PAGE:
Monday, July 06, 2009


William Cohen, who was in Mumbai when the attacks of November 2008 began.

Were the Mumbai Attacks of November 2008 intended to help the US defence industry?

On 28 May 2009, William Cohen, former U.S. Secretary of Defense, wrote about India's relationship with the USA (The Cohen Group: What should Obama ...):

"Indians are waiting for a signal from Washington that the new president is interested in furthering the relationship and that the US is committed for the long term.

"One vital area of co-operation is counter-terrorism...

"The Obama administration should find avenues for new co-operation in the fight against terrorism – between our two governments and also between our private sectors, where collaboration in areas such as homeland security could benefit both nations...

"We must also expand defence co-operation.

"A framework agreement signed in 2005 has unfortunately not yet translated into a significant increase in commercial defence programmes. But now that Mr Singh has secured a strong majority in parliament, his government has the ability to work with the Obama administration to increase defence trade between our countries."

Photo India - Bombay - 04 - Chowpatty Beach by McKay Savage

The Mumbai attacks, of 2008, began on 26 November 2008.

William Cohen, former U.S. Secretary of Defense, was in Mumbai at the time of the attacks.


Cohen is Chairman of The Cohen Group, a strategic consulting and advisory firm based in Washington, D.C.

In February 2008 we read that trust deepens for U.S.-India Defense Cooperation Reuters

In February 2008, the U.S.-India Business Council (USIBC) arrived in India.

It was led by USIBC Board Member, William S. Cohen, Former U.S. Secretary of Defense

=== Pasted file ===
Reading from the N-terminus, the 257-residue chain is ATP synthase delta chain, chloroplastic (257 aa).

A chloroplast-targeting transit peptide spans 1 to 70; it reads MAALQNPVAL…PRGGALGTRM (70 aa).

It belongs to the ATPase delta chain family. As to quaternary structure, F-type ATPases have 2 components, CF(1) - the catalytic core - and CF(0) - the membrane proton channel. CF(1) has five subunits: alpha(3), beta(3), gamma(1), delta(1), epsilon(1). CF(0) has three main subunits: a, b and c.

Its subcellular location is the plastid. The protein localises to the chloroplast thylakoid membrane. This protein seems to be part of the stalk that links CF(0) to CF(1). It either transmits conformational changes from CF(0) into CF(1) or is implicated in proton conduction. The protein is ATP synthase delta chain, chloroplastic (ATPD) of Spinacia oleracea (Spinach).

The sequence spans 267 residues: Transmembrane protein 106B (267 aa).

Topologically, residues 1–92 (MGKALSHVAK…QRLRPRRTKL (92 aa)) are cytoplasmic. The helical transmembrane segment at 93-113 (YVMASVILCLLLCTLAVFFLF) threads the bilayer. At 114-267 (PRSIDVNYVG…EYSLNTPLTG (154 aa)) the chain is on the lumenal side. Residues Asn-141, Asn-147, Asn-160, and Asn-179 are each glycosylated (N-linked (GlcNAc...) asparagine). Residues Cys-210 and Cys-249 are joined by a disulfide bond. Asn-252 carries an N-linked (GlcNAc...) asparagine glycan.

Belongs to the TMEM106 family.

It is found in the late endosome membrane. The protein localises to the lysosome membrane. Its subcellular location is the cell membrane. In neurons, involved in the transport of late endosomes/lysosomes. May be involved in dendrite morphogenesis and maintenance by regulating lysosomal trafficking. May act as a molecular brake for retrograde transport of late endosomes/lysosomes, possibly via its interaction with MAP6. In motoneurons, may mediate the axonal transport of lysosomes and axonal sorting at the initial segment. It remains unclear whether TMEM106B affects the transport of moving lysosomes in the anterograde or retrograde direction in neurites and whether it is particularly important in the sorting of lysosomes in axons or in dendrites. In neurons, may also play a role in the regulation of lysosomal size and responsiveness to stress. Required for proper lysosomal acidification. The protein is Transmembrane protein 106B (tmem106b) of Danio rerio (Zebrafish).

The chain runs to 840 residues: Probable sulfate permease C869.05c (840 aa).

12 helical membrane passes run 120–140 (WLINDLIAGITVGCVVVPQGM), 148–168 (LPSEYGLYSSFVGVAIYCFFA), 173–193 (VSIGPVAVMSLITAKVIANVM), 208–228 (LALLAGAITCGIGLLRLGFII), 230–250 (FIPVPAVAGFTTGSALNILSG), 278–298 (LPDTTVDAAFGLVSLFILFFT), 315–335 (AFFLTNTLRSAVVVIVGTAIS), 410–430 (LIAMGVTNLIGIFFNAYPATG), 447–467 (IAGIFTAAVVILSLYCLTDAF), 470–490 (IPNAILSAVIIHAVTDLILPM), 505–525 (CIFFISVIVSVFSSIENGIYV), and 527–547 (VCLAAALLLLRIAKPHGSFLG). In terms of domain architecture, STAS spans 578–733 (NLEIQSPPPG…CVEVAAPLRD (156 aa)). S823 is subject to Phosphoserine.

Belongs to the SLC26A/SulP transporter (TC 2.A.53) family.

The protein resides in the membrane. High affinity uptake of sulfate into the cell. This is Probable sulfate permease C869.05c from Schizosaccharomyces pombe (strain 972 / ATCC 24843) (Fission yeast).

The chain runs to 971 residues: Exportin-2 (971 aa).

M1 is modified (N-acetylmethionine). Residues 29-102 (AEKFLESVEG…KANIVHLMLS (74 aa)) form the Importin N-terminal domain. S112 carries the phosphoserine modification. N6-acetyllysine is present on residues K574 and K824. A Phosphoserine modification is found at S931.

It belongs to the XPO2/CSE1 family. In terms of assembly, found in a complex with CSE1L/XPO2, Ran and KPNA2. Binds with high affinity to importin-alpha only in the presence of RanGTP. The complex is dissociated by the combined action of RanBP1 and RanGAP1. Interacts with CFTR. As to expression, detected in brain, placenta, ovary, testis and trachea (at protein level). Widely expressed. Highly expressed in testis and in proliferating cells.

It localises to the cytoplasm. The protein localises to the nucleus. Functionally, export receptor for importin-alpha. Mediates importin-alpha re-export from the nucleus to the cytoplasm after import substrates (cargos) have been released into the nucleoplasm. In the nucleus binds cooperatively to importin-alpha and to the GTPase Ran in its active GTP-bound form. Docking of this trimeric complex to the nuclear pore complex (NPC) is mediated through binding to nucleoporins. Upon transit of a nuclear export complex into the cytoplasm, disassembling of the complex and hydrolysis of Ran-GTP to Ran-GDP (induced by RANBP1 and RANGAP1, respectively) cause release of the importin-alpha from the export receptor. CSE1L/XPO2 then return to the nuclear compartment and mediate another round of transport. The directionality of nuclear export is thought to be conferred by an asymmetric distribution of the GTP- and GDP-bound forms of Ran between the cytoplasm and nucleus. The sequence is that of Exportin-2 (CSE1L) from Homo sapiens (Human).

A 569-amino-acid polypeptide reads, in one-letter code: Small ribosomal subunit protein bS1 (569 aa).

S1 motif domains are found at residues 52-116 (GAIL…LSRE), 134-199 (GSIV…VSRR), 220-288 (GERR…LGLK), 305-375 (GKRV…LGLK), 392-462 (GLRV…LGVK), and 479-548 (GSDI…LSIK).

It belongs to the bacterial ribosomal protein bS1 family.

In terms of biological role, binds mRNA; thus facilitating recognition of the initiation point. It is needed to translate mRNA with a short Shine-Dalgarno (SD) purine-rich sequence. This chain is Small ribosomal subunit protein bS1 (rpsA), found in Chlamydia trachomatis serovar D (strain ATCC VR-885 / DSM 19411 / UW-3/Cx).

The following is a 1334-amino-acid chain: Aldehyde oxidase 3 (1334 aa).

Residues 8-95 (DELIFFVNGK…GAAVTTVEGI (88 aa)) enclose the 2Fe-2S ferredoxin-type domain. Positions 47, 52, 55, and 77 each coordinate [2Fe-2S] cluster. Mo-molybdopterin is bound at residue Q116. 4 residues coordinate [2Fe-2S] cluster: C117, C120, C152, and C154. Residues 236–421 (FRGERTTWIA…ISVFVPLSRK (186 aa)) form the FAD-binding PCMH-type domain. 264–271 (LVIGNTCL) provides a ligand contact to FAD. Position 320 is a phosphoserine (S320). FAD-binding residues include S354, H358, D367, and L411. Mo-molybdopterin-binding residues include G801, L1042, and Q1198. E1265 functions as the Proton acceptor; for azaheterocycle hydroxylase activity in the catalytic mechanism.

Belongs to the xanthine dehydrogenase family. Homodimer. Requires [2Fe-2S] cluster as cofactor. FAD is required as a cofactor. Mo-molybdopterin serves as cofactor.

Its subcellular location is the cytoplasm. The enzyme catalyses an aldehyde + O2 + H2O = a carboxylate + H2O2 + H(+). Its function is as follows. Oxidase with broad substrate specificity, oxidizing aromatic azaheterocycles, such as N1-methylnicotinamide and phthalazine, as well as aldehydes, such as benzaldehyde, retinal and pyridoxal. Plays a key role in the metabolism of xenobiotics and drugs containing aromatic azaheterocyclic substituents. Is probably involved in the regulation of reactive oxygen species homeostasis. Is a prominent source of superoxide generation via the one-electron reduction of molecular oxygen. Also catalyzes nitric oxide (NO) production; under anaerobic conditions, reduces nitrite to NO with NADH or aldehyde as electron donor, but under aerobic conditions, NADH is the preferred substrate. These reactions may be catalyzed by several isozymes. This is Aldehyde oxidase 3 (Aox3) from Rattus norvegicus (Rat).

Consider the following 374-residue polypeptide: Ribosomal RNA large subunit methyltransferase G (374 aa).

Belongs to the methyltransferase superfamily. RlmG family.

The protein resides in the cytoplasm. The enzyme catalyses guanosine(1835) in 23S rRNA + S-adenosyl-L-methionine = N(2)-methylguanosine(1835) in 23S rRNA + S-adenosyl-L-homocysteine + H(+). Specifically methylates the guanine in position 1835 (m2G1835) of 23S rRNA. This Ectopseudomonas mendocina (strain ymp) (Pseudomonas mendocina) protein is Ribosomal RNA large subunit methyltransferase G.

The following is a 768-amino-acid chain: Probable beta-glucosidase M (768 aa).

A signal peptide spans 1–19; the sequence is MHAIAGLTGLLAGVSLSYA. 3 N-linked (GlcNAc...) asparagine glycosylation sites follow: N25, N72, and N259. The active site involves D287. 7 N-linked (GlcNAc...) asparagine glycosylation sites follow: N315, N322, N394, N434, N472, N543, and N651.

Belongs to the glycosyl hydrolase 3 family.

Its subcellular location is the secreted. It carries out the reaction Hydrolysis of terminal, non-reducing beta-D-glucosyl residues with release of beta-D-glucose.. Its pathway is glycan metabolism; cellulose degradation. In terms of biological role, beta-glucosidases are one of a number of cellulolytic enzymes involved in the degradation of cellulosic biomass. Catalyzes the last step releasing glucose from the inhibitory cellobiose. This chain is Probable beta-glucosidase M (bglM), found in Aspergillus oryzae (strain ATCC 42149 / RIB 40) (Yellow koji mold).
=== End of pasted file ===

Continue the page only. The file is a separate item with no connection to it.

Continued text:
USIBC means top defense companies, including GE Aviation, General Dynamics, ITT, Lockheed Martin, The Boeing Company, L-3 Communications, Northrup Grumman, Oracle, Raytheon, Sikorsky, Stonebridge International, BGR Holdings, The Cohen Group, Tri Polis, EP Team, The Fremont Group, and DRS Technologies.

Rahul Rao, on 30 November 2008, asked about Mumbai: Why?

According to Rao, "It cannot merely be a coincidence of timing that an attack like this occurs at a time when India has decisively overturned its historic post-independence policy of non-alignment and edged ever closer into the US strategic embrace.

"The recently concluded Indo-US civilian nuclear agreement is only the latest in a series of moves that suggest the emergence of a strategic alliance.

"In recognition of India's strategic value (read: its potential utility in balancing China), the US has effectively legitimised India's possession of nuclear weapons by negotiating an agreement whereby it becomes the only nuclear NPT non-signatory in the world to be permitted to engage in international civilian nuclear commerce.

"India's quid pro quo for this special treatment is only beginning to become evident, in the form of a foreign policy that is steadily less independent (exhibit 1: India's obliging vote against Iran in the International Atomic Energy Agency, reversing a historic and principled stand against a world of 'nuclear apartheid' divided into nuclear haves and have-nots).

"The nuclear deal is only one element, albeit an important one, in this emerging alliance.

"Less commented on, but perhaps more far-reaching, is the India-US Defence Framework Agreement, under which the two countries have promised to enter into hitherto unprecedented levels of military cooperation.

"As the journalist Siddharth Varadarajan has reported, the agreement reflects the Bush administration's desire to outsource some of the lower-end aspects of security management in Asia to India (peacekeeping, search and rescue operations, humanitarian assistance, disaster relief, etc.), thereby freeing itself to concentrate its resources on high-end fighting missions.

"In return, the agreement goes some way towards satiating India's thirst for advanced military technology.

"Indeed the sale of US military technology to India enables 'interoperability' between the two militaries, satisfying the objectives of both parties."



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